How to Break Into Comedy Writing. There's always room for talented and passionate stand-up comedy writers. It's a hard business to break into - long hours spent in night clubs for little to no money - but when you do break in, the rewards are high pay and getting to be funny for a living.
Read about the comedians you find interesting.
Record comedians you see on television and study their style.
Know a good joke when you hear one. If comedians are the cars, then jokes are the gas.
Immerse yourself in the business and establish a good reputation; practice the same professionalism you would in any profession in which you want to succeed. Don't steal jokes, and if you're hired, deliver material on time and as promised.
Find out who's playing in the clubs and who the up-and-coming comics are. Then go see those comedians.
Go backstage and talk to the comedians about their work. Alternatively, don't hesitate to send a note backstage or approach a comedian at the bar. If a comedian is in the market for jokes, he or she will want to talk to you.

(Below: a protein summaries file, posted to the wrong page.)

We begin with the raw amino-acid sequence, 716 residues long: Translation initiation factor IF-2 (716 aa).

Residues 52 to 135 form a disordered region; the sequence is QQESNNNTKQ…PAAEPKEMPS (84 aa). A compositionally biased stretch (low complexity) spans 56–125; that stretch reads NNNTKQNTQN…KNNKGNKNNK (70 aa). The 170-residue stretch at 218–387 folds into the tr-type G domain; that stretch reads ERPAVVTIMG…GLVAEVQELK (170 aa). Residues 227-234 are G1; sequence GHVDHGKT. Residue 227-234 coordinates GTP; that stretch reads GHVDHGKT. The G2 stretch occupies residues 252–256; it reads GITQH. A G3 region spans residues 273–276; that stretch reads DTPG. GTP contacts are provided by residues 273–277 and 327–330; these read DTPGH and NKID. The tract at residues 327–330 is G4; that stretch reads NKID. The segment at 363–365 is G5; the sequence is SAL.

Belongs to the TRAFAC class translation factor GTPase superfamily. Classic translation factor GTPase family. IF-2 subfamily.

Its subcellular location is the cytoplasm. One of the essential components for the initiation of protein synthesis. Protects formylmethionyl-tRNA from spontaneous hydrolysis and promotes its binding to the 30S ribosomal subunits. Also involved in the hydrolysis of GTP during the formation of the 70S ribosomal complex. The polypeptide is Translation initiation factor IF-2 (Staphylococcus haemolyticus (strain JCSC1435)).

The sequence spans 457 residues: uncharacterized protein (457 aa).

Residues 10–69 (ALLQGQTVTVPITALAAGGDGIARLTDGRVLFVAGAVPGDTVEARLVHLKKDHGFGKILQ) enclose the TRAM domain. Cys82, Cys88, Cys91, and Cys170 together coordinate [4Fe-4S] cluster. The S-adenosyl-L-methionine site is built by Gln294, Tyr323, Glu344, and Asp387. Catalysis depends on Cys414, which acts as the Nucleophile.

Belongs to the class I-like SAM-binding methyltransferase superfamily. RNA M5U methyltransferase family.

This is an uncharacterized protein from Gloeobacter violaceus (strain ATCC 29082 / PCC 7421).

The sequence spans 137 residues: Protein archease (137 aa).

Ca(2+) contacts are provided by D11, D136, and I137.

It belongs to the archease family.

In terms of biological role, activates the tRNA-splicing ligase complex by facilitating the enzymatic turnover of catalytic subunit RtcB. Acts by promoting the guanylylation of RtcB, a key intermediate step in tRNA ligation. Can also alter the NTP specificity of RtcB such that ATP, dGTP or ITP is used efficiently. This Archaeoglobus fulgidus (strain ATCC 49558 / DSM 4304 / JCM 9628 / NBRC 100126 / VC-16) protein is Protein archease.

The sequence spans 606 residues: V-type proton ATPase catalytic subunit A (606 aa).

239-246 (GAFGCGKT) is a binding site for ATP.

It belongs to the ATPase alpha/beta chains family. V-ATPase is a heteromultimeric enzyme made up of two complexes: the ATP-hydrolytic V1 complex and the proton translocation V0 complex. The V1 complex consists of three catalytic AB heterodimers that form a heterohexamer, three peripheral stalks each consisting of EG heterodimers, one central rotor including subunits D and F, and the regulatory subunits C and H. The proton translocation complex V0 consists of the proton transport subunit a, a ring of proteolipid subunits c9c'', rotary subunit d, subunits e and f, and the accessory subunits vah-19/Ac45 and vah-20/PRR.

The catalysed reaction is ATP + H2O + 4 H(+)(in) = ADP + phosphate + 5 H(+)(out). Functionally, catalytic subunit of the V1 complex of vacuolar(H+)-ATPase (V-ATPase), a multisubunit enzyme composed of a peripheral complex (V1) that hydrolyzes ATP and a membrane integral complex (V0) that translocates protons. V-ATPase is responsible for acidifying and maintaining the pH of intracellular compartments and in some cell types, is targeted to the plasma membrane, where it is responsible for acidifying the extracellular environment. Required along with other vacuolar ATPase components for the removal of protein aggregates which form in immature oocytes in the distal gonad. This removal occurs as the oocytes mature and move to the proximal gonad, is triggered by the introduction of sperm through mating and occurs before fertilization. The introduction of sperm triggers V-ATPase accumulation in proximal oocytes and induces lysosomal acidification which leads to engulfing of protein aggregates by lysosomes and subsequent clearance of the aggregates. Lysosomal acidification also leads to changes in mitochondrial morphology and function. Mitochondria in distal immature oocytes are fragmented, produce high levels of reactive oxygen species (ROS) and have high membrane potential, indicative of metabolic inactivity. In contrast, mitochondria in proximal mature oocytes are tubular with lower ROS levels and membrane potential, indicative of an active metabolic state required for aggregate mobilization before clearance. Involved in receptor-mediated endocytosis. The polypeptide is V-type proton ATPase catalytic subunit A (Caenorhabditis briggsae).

Make contacts; one of those comedians may one day buy your jokes. Try to develop relationships with a wide variety of performers.
Know that nobody in show business can see into the future and that most people, particularly those in power, go along with the status quo.
Feel sorry for the people who turn you down; they're losing the opportunity to work with a great writer.
Realize that "no" means nothing. Persevere. If you're working hard, luck isn't as big a factor as you think. If you don't get a break from one source, you'll get it from another.
Comedy writers are night crawlers by definition. They have to watch comedians perform in order to master different styles. This may not be a good profession for you if you are a morning person. There is a lot of rejection in comedy. Acceptance by one comedian probably means umpteen "no's" by others. On my resume I list that I wrote for Phyllis Diller and Bob Hope; I omit the fact that I didn't write for Henny Youngman.